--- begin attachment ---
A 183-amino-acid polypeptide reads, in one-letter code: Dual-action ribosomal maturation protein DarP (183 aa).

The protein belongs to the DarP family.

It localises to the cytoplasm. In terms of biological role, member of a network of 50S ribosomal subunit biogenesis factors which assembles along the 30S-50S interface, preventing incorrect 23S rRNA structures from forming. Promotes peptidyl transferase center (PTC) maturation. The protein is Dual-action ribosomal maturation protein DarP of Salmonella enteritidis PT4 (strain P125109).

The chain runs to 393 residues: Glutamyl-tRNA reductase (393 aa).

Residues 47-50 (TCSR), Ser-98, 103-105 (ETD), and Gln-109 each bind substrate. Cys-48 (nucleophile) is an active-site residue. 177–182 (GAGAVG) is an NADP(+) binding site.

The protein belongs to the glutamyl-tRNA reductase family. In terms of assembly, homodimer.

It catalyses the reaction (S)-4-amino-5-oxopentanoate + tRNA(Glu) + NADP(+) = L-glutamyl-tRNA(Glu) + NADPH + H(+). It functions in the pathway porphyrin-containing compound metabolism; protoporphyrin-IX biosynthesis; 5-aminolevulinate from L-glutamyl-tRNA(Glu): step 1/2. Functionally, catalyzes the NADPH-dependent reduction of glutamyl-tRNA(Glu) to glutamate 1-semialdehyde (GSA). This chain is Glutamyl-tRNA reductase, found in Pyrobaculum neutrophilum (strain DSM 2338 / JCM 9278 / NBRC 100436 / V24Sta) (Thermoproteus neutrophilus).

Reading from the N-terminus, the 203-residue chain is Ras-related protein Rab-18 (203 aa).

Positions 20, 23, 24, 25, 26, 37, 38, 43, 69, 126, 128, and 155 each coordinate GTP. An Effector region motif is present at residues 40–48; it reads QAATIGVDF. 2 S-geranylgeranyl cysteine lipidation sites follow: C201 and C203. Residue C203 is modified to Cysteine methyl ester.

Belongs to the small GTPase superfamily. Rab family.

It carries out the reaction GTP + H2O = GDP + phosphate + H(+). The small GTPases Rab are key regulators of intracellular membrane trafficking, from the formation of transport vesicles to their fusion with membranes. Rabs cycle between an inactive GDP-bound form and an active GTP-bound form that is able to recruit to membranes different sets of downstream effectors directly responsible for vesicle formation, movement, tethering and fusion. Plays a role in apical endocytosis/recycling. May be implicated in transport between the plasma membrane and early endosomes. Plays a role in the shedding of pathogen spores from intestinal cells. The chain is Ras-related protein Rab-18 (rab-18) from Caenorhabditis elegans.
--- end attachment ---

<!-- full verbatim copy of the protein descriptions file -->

A 183-amino-acid polypeptide reads, in one-letter code: Dual-action ribosomal maturation protein DarP (183 aa).

The protein belongs to the DarP family.

It localises to the cytoplasm. In terms of biological role, member of a network of 50S ribosomal subunit biogenesis factors which assembles along the 30S-50S interface, preventing incorrect 23S rRNA structures from forming. Promotes peptidyl transferase center (PTC) maturation. The protein is Dual-action ribosomal maturation protein DarP of Salmonella enteritidis PT4 (strain P125109).

The chain runs to 393 residues: Glutamyl-tRNA reductase (393 aa).

Residues 47-50 (TCSR), Ser-98, 103-105 (ETD), and Gln-109 each bind substrate. Cys-48 (nucleophile) is an active-site residue. 177–182 (GAGAVG) is an NADP(+) binding site.

The protein belongs to the glutamyl-tRNA reductase family. In terms of assembly, homodimer.

It catalyses the reaction (S)-4-amino-5-oxopentanoate + tRNA(Glu) + NADP(+) = L-glutamyl-tRNA(Glu) + NADPH + H(+). It functions in the pathway porphyrin-containing compound metabolism; protoporphyrin-IX biosynthesis; 5-aminolevulinate from L-glutamyl-tRNA(Glu): step 1/2. Functionally, catalyzes the NADPH-dependent reduction of glutamyl-tRNA(Glu) to glutamate 1-semialdehyde (GSA). This chain is Glutamyl-tRNA reductase, found in Pyrobaculum neutrophilum (strain DSM 2338 / JCM 9278 / NBRC 100436 / V24Sta) (Thermoproteus neutrophilus).

Reading from the N-terminus, the 203-residue chain is Ras-related protein Rab-18 (203 aa).

Positions 20, 23, 24, 25, 26, 37, 38, 43, 69, 126, 128, and 155 each coordinate GTP. An Effector region motif is present at residues 40–48; it reads QAATIGVDF. 2 S-geranylgeranyl cysteine lipidation sites follow: C201 and C203. Residue C203 is modified to Cysteine methyl ester.

Belongs to the small GTPase superfamily. Rab family.

It carries out the reaction GTP + H2O = GDP + phosphate + H(+). The small GTPases Rab are key regulators of intracellular membrane trafficking, from the formation of transport vesicles to their fusion with membranes. Rabs cycle between an inactive GDP-bound form and an active GTP-bound form that is able to recruit to membranes different sets of downstream effectors directly responsible for vesicle formation, movement, tethering and fusion. Plays a role in apical endocytosis/recycling. May be implicated in transport between the plasma membrane and early endosomes. Plays a role in the shedding of pathogen spores from intestinal cells. The chain is Ras-related protein Rab-18 (rab-18) from Caenorhabditis elegans.